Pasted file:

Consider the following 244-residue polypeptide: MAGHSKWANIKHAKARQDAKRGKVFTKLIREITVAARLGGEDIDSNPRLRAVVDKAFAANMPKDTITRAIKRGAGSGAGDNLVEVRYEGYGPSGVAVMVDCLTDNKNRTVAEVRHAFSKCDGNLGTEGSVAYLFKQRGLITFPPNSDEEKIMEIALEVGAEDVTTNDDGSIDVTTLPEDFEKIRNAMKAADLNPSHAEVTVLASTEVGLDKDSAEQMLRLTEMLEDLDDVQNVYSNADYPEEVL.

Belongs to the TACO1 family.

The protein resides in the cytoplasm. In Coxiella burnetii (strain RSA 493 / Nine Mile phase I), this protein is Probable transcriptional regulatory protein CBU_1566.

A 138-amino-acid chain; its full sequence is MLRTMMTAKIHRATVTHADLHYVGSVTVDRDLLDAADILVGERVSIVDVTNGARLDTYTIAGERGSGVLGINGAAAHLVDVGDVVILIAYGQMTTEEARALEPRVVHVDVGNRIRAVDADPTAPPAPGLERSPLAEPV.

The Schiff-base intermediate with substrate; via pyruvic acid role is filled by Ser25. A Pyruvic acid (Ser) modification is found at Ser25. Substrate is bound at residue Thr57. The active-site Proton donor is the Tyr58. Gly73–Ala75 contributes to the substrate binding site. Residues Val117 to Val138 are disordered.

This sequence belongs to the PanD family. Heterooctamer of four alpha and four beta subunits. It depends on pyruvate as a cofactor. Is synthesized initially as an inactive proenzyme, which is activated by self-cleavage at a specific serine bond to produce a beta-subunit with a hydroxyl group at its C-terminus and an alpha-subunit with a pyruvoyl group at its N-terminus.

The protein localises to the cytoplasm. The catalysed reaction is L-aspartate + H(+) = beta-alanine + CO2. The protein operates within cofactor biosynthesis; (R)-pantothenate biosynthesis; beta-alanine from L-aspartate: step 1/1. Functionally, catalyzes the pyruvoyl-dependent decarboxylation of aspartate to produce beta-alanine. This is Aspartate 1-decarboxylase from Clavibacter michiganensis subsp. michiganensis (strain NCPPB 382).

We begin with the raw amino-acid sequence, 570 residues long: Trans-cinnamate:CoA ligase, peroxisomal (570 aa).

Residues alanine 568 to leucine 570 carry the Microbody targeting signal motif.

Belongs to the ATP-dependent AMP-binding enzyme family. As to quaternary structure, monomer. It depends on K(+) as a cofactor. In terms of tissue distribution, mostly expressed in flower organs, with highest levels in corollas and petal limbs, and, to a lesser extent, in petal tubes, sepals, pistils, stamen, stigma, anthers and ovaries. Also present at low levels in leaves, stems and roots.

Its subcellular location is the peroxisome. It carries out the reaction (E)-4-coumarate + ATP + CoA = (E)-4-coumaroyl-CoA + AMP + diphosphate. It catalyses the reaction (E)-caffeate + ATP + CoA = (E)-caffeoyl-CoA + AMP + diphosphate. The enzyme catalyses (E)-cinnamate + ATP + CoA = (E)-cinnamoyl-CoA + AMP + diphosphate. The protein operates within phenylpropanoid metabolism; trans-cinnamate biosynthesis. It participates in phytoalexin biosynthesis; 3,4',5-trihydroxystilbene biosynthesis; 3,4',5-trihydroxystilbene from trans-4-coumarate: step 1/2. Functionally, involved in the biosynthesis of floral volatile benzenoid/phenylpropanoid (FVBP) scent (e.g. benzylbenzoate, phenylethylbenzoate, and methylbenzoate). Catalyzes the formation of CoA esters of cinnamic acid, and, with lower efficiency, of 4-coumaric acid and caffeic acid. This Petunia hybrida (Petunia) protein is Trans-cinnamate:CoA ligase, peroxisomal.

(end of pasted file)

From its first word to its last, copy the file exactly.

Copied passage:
Consider the following 244-residue polypeptide: MAGHSKWANIKHAKARQDAKRGKVFTKLIREITVAARLGGEDIDSNPRLRAVVDKAFAANMPKDTITRAIKRGAGSGAGDNLVEVRYEGYGPSGVAVMVDCLTDNKNRTVAEVRHAFSKCDGNLGTEGSVAYLFKQRGLITFPPNSDEEKIMEIALEVGAEDVTTNDDGSIDVTTLPEDFEKIRNAMKAADLNPSHAEVTVLASTEVGLDKDSAEQMLRLTEMLEDLDDVQNVYSNADYPEEVL.

Belongs to the TACO1 family.

The protein resides in the cytoplasm. In Coxiella burnetii (strain RSA 493 / Nine Mile phase I), this protein is Probable transcriptional regulatory protein CBU_1566.

A 138-amino-acid chain; its full sequence is MLRTMMTAKIHRATVTHADLHYVGSVTVDRDLLDAADILVGERVSIVDVTNGARLDTYTIAGERGSGVLGINGAAAHLVDVGDVVILIAYGQMTTEEARALEPRVVHVDVGNRIRAVDADPTAPPAPGLERSPLAEPV.

The Schiff-base intermediate with substrate; via pyruvic acid role is filled by Ser25. A Pyruvic acid (Ser) modification is found at Ser25. Substrate is bound at residue Thr57. The active-site Proton donor is the Tyr58. Gly73–Ala75 contributes to the substrate binding site. Residues Val117 to Val138 are disordered.

This sequence belongs to the PanD family. Heterooctamer of four alpha and four beta subunits. It depends on pyruvate as a cofactor. Is synthesized initially as an inactive proenzyme, which is activated by self-cleavage at a specific serine bond to produce a beta-subunit with a hydroxyl group at its C-terminus and an alpha-subunit with a pyruvoyl group at its N-terminus.

The protein localises to the cytoplasm. The catalysed reaction is L-aspartate + H(+) = beta-alanine + CO2. The protein operates within cofactor biosynthesis; (R)-pantothenate biosynthesis; beta-alanine from L-aspartate: step 1/1. Functionally, catalyzes the pyruvoyl-dependent decarboxylation of aspartate to produce beta-alanine. This is Aspartate 1-decarboxylase from Clavibacter michiganensis subsp. michiganensis (strain NCPPB 382).

We begin with the raw amino-acid sequence, 570 residues long: Trans-cinnamate:CoA ligase, peroxisomal (570 aa).

Residues alanine 568 to leucine 570 carry the Microbody targeting signal motif.

Belongs to the ATP-dependent AMP-binding enzyme family. As to quaternary structure, monomer. It depends on K(+) as a cofactor. In terms of tissue distribution, mostly expressed in flower organs, with highest levels in corollas and petal limbs, and, to a lesser extent, in petal tubes, sepals, pistils, stamen, stigma, anthers and ovaries. Also present at low levels in leaves, stems and roots.

Its subcellular location is the peroxisome. It carries out the reaction (E)-4-coumarate + ATP + CoA = (E)-4-coumaroyl-CoA + AMP + diphosphate. It catalyses the reaction (E)-caffeate + ATP + CoA = (E)-caffeoyl-CoA + AMP + diphosphate. The enzyme catalyses (E)-cinnamate + ATP + CoA = (E)-cinnamoyl-CoA + AMP + diphosphate. The protein operates within phenylpropanoid metabolism; trans-cinnamate biosynthesis. It participates in phytoalexin biosynthesis; 3,4',5-trihydroxystilbene biosynthesis; 3,4',5-trihydroxystilbene from trans-4-coumarate: step 1/2. Functionally, involved in the biosynthesis of floral volatile benzenoid/phenylpropanoid (FVBP) scent (e.g. benzylbenzoate, phenylethylbenzoate, and methylbenzoate). Catalyzes the formation of CoA esters of cinnamic acid, and, with lower efficiency, of 4-coumaric acid and caffeic acid. This Petunia hybrida (Petunia) protein is Trans-cinnamate:CoA ligase, peroxisomal.